Over the summer while TV and film productions were paused due to Covid-19, the Hollywood powers were as busy as the very hungry caterpillar gobbling up the rights to hundreds of novels and non-fiction books they’re hoping will be become future hits.
Like many who were stuck at home not able to work, Hollywood producers, actors, executives and filmmakers have been busy reading more books and found a few they’d like to make into TV dramas and films.
This new ability to read more, coupled with the TV streaming services demanding ever more fresh material, has led to an increase in sales, according to agents and producers.
One company has sold 175 book titles for film and TV so far this year, which is five times the volume from 2019 and others have reported similar figures.
This boom in books is good for many who have seen other parts of their businesses affected by the ongoing coronavirus pandemic.
The bright-side is that streaming services have continued their desperate demand for fresh films and programmes. So, adapting book titles is a great way to meet this.
And, with the rise in popularity of prestigious drama programmes, these book rights sales are filling this demand.
This is a major opportunity for authors, particularly as streaming services are offering £1-million deals for the right books. And, increasingly the authors themselves are having more say in these deals too, which is great news.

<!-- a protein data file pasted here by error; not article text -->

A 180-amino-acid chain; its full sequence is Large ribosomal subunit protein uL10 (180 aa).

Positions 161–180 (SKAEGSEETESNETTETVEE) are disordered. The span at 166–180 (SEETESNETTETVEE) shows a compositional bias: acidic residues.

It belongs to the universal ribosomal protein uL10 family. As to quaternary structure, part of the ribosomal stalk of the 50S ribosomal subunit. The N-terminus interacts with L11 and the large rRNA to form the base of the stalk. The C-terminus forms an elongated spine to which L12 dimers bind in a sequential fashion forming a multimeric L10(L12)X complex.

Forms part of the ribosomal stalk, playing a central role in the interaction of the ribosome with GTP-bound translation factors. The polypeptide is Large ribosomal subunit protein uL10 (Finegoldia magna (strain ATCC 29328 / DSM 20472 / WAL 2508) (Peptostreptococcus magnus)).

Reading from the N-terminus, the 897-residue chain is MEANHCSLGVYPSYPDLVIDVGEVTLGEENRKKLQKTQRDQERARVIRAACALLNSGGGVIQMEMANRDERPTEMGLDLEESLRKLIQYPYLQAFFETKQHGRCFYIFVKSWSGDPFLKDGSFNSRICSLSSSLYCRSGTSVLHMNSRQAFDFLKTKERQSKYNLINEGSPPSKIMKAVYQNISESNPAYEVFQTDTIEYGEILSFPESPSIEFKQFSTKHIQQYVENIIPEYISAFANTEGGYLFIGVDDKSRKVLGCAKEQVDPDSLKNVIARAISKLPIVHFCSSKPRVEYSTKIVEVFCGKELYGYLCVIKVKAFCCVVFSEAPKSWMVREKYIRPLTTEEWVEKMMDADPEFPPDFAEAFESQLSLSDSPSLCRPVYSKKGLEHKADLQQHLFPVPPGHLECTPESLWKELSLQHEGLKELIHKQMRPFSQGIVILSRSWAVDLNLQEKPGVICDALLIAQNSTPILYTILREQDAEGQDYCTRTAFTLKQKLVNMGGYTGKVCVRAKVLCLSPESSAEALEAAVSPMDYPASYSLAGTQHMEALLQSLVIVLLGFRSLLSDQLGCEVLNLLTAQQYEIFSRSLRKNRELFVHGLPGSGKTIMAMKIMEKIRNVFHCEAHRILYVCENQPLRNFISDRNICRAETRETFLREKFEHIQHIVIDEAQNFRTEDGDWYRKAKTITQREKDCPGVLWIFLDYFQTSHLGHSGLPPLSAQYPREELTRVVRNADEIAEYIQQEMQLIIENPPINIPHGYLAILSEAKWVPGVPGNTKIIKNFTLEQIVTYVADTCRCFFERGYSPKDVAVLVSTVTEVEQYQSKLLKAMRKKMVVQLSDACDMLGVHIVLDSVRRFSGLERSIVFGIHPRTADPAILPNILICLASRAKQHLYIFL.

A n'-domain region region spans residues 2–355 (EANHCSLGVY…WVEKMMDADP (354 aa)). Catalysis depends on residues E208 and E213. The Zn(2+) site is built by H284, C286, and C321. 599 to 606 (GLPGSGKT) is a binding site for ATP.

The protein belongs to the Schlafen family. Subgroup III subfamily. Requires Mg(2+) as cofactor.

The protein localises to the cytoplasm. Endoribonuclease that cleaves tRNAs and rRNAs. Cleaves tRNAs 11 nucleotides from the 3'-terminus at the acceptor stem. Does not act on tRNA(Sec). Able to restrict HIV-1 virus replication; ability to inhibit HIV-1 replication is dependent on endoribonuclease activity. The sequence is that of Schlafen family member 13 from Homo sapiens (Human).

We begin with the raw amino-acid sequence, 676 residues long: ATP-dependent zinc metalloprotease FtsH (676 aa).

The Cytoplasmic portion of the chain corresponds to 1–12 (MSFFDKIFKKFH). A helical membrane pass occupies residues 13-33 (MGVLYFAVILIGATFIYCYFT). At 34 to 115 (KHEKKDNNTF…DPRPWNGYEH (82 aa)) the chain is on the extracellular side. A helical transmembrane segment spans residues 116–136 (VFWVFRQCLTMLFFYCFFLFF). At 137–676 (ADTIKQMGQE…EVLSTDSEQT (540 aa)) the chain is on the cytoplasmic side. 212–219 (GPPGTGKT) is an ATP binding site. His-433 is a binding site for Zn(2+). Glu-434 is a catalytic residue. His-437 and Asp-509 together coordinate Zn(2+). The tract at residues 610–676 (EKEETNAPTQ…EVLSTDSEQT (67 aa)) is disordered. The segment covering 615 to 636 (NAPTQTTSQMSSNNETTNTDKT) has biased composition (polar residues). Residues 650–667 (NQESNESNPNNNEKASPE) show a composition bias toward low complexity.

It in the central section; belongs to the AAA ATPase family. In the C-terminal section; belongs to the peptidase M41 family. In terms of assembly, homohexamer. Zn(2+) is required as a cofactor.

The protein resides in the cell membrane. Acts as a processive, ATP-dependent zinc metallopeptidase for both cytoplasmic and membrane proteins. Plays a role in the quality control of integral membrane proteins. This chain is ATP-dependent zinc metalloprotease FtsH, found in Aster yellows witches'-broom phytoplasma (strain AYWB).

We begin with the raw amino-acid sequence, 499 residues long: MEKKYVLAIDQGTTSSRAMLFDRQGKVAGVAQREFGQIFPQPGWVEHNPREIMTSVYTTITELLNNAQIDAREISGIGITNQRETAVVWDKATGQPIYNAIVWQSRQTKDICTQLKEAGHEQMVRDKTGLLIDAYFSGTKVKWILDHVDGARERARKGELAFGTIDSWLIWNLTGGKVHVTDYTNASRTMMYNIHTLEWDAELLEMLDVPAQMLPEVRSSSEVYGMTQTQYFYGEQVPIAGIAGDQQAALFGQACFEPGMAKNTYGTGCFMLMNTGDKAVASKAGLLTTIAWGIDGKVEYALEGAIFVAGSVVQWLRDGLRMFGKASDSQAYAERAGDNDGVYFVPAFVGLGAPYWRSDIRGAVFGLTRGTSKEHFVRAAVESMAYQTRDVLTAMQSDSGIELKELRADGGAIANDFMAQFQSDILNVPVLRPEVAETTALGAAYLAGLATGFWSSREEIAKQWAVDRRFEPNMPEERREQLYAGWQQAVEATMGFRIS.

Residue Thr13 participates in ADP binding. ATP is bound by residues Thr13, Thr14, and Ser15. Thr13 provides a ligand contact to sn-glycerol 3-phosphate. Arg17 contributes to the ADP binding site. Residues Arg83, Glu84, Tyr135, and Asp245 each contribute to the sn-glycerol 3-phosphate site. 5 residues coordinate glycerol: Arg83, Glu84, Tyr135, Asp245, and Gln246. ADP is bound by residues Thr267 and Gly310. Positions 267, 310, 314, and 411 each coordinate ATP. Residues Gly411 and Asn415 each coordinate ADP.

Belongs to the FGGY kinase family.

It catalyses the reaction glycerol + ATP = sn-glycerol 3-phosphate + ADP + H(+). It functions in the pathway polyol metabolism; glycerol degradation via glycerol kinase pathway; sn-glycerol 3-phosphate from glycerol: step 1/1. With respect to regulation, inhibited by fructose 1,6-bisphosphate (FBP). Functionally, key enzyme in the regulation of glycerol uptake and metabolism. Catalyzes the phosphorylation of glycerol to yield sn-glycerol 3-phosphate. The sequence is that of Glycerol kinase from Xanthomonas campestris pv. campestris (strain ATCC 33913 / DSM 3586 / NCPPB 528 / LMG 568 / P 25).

Gone are the days when authors were kept away from adaptions, and I can only see it as a good thing.
These days authors often get given producer roles and are used as consultants for the adaption of their work.
One company said all the deals they’ve done in the last six months have involved authors being given some kind of say in production, which can only be a positive step towards getting some fantastic and realistic adaptions.
This is a huge positive as authors are a great source of ideas and information about their worlds and characters, which can only be useful when trying to reduce a 3-400 page book down to a two hour screenplay.
In the past it was assumed that authors were too precious about their work to be objective in the adaption but now this is finally being discredited and an author’s value and insight is being used to its full potential, we can surely only see the benefit of this on our screens in future.
The relationship now between filmmaker and author appears to be much more mutual than it’s ever been and studios are far more willing to add things like – ‘based on a novel by’, and recognising what they can bring to the production and narrative as a whole.
Here’s to author-filmmaker relationships and more great books being adapted for screen.